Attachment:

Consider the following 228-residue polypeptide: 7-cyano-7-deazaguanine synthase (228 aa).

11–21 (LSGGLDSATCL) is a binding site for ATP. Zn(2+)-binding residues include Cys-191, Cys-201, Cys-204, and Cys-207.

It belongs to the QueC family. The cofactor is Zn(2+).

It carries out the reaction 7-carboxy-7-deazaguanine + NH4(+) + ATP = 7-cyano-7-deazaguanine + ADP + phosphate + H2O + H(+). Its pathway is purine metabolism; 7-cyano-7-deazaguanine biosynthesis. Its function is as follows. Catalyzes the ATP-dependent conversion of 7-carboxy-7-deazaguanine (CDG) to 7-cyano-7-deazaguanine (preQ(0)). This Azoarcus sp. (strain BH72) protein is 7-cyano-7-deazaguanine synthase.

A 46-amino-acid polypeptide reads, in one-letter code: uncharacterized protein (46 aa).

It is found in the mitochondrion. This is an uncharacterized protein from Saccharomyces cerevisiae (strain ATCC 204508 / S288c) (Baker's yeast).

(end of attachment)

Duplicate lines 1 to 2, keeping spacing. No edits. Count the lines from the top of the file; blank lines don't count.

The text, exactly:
Consider the following 228-residue polypeptide: 7-cyano-7-deazaguanine synthase (228 aa).

11–21 (LSGGLDSATCL) is a binding site for ATP. Zn(2+)-binding residues include Cys-191, Cys-201, Cys-204, and Cys-207.